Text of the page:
Meanwhile demographics show a trend for a Jewish population governing a non-Jewish majority.

Eventually there will be a re-balancing in the state.  My fear is that the current situation will remain until scarcity at the end of the current age of civilisation causes American patronage to become isolated.  The change will be severe and violent.  It seems to be the only way for it to end.  We can only hope for an optimistic alternative.

The problems created by human beings can eventually be solved by human beings.

The fate of the Antarctic Ice Sheet

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Enough of the elections already.  The big lecture of the week was visiting professor Rob DeConto talking about climate change and its effect on the Antarctic ice cap.  Looking ahead 500 years proved to be more important than looking ahead to the next election cycle.

Sea level rise is beginning to accelerate.  More melt-water is coming off the ice caps of Greenland and Antarctica  In the Southern Ocean relatively warm water is hitting the Antarctic ice cap.  A loss of the glacial ice from Greenland will lead to a rise of sea levels to 7 metres, the West Antarctic Ice sheet 4 metres, East Antarctica 50 metres.

There’s not much action on the East Antarctican front yet.  There was a week in July 2012 when the entire Greenlandic Ice sheet was above freezing point.  It was effectively raining in a dry land.  Greenland is a robust ice sheet that survived the last inter-glacial period.  The mass of the Greenland Ice sheet is dense enough to pull water to it.  The loss of water from Greenland won’t affect the surrounding North Atlantic coast line, from Newfoundland to Northern Ireland and Scotland.  Instead, further away, in the South Atlantic will be most affected.

Likewise the Antarctic melt-off won’t be felt in the Southern Ocean.  It will be felt in the mid-Pacific gyre.  The West Antarctica melt affects North America, centring on Washington DC.  Scientists call this the Karma effect!

Most of West Antarctica is sitting on bedrock below sea level.  It is sensitve to ocean temperature.  Ice flows down, off the ice cap, to the ocean.  Where it flows of the West Antarctica into the Ross Sea and the Weddell Sea the ice shelf is buttressed by the limits of the land that encloses it, and obstacles that it encounters, like sea mountains.  Warm water thins the buttressing and the ice flows faster into the ocean.  At the ice shelf’s edge it calves off into ice bergs and floating sea ice.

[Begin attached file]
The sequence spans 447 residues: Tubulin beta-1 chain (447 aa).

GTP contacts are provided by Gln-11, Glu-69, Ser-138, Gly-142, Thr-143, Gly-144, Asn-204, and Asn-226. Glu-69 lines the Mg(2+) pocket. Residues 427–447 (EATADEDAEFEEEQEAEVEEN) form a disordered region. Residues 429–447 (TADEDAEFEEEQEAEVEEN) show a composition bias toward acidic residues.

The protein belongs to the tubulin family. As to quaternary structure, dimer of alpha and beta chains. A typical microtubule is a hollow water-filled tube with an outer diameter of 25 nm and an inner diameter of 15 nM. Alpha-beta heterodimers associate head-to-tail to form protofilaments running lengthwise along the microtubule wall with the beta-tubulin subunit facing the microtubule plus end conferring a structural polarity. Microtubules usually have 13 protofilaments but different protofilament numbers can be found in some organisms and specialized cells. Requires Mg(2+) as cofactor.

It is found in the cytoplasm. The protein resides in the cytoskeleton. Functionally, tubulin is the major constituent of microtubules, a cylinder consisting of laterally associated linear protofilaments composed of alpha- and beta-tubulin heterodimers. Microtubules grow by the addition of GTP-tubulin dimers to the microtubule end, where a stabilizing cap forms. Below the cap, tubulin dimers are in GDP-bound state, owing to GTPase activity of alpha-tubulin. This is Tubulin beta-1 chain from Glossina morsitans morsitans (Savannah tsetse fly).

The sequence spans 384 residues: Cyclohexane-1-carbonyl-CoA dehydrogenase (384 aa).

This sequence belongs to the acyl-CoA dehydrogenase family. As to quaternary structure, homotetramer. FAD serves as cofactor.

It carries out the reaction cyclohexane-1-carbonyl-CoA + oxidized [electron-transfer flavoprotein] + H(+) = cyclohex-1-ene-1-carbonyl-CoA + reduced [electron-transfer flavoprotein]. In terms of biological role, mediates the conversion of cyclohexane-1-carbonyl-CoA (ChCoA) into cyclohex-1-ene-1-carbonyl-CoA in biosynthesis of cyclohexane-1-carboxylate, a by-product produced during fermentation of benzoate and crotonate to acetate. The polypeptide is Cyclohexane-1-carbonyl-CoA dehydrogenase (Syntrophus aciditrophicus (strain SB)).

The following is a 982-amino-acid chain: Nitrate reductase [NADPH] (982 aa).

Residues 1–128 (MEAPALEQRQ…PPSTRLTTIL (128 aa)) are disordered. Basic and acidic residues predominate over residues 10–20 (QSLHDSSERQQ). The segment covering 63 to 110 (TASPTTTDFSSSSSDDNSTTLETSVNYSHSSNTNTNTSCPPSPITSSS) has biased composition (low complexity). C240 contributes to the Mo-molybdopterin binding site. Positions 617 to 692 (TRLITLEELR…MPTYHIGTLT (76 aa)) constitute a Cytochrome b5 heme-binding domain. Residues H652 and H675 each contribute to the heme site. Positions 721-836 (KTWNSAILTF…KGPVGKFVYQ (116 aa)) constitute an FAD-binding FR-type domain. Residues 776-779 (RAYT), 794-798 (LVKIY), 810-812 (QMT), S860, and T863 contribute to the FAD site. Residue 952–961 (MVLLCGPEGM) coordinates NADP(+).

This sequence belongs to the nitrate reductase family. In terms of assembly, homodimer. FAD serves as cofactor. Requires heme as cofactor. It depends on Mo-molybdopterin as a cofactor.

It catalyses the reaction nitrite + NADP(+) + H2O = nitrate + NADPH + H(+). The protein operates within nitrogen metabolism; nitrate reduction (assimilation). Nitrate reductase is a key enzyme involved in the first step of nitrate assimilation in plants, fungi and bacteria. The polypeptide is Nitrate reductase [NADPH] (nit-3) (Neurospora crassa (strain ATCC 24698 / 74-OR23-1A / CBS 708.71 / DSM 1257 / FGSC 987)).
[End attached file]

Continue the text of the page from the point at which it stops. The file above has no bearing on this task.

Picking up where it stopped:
If the Ice sheet is not buttressed it loses mass.  The edge begins to float and the grounded ice sheet moves back.  The ice cap rests in a bowl of bedrock that is above sea level.  The slope of the ice sheet mirrors the slope it is grounded on the bed of the continental shelf.

The last time carbon emissions in the atmosphere is as high as they are now was during the Plyocene period three million years ago.  During that period there was no West Antarctic ice sheet and sea levels were 20 metres higher then the current Holocene period.  See I’m back to reporting on climate change again!

It turns out that as well as the underwater basin in the West Antarctic ice sheet that there are deep basins in East Antarctica, and these are the thickest parts of the East Antarctic ice sheet.  The grounded ice sheet cannot contain its own weight.  Floating at 100 metres above the sea the Ice cliff will break up under its own weight.  Ice cliff failure will retreat the ice sheet until its supporting weight will re-stabilise.